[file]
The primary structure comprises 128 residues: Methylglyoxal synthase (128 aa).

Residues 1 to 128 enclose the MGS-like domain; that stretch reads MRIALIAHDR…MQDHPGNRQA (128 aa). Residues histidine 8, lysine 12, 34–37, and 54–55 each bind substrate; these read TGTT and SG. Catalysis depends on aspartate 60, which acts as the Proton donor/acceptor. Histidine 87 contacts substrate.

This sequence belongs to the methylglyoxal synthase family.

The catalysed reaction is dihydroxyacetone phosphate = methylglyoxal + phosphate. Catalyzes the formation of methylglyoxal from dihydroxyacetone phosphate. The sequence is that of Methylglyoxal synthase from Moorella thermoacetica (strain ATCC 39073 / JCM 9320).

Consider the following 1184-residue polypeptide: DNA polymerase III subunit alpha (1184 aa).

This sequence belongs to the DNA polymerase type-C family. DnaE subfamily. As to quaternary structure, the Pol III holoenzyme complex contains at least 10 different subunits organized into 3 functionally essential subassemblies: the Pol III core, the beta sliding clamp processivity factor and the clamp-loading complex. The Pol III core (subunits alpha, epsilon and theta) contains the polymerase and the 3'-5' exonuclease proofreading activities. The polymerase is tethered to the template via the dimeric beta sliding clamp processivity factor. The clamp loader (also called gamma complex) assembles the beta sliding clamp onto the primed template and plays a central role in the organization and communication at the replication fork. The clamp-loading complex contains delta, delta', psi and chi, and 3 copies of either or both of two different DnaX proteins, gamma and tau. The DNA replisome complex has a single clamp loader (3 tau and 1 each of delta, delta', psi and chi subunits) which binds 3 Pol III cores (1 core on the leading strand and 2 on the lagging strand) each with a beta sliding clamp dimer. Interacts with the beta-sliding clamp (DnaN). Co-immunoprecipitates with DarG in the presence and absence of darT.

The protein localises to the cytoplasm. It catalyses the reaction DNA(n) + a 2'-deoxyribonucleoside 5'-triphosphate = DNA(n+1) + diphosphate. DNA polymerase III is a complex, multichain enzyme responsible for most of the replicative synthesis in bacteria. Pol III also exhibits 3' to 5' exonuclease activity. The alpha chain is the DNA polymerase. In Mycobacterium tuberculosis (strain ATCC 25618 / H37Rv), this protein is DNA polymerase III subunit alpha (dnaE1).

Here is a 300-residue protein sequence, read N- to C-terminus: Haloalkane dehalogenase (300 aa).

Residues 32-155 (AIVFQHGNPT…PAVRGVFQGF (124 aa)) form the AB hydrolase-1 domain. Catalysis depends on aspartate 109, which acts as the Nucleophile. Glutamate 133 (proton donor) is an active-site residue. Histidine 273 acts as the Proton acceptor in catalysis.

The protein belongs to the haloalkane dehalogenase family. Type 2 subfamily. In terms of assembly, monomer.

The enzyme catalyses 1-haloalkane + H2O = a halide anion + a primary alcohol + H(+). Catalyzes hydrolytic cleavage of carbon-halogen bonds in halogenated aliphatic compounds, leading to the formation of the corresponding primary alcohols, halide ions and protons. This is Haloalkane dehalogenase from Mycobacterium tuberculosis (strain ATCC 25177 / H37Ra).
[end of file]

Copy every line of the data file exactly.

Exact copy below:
The primary structure comprises 128 residues: Methylglyoxal synthase (128 aa).

Residues 1 to 128 enclose the MGS-like domain; that stretch reads MRIALIAHDR…MQDHPGNRQA (128 aa). Residues histidine 8, lysine 12, 34–37, and 54–55 each bind substrate; these read TGTT and SG. Catalysis depends on aspartate 60, which acts as the Proton donor/acceptor. Histidine 87 contacts substrate.

This sequence belongs to the methylglyoxal synthase family.

The catalysed reaction is dihydroxyacetone phosphate = methylglyoxal + phosphate. Catalyzes the formation of methylglyoxal from dihydroxyacetone phosphate. The sequence is that of Methylglyoxal synthase from Moorella thermoacetica (strain ATCC 39073 / JCM 9320).

Consider the following 1184-residue polypeptide: DNA polymerase III subunit alpha (1184 aa).

This sequence belongs to the DNA polymerase type-C family. DnaE subfamily. As to quaternary structure, the Pol III holoenzyme complex contains at least 10 different subunits organized into 3 functionally essential subassemblies: the Pol III core, the beta sliding clamp processivity factor and the clamp-loading complex. The Pol III core (subunits alpha, epsilon and theta) contains the polymerase and the 3'-5' exonuclease proofreading activities. The polymerase is tethered to the template via the dimeric beta sliding clamp processivity factor. The clamp loader (also called gamma complex) assembles the beta sliding clamp onto the primed template and plays a central role in the organization and communication at the replication fork. The clamp-loading complex contains delta, delta', psi and chi, and 3 copies of either or both of two different DnaX proteins, gamma and tau. The DNA replisome complex has a single clamp loader (3 tau and 1 each of delta, delta', psi and chi subunits) which binds 3 Pol III cores (1 core on the leading strand and 2 on the lagging strand) each with a beta sliding clamp dimer. Interacts with the beta-sliding clamp (DnaN). Co-immunoprecipitates with DarG in the presence and absence of darT.

The protein localises to the cytoplasm. It catalyses the reaction DNA(n) + a 2'-deoxyribonucleoside 5'-triphosphate = DNA(n+1) + diphosphate. DNA polymerase III is a complex, multichain enzyme responsible for most of the replicative synthesis in bacteria. Pol III also exhibits 3' to 5' exonuclease activity. The alpha chain is the DNA polymerase. In Mycobacterium tuberculosis (strain ATCC 25618 / H37Rv), this protein is DNA polymerase III subunit alpha (dnaE1).

Here is a 300-residue protein sequence, read N- to C-terminus: Haloalkane dehalogenase (300 aa).

Residues 32-155 (AIVFQHGNPT…PAVRGVFQGF (124 aa)) form the AB hydrolase-1 domain. Catalysis depends on aspartate 109, which acts as the Nucleophile. Glutamate 133 (proton donor) is an active-site residue. Histidine 273 acts as the Proton acceptor in catalysis.

The protein belongs to the haloalkane dehalogenase family. Type 2 subfamily. In terms of assembly, monomer.

The enzyme catalyses 1-haloalkane + H2O = a halide anion + a primary alcohol + H(+). Catalyzes hydrolytic cleavage of carbon-halogen bonds in halogenated aliphatic compounds, leading to the formation of the corresponding primary alcohols, halide ions and protons. This is Haloalkane dehalogenase from Mycobacterium tuberculosis (strain ATCC 25177 / H37Ra).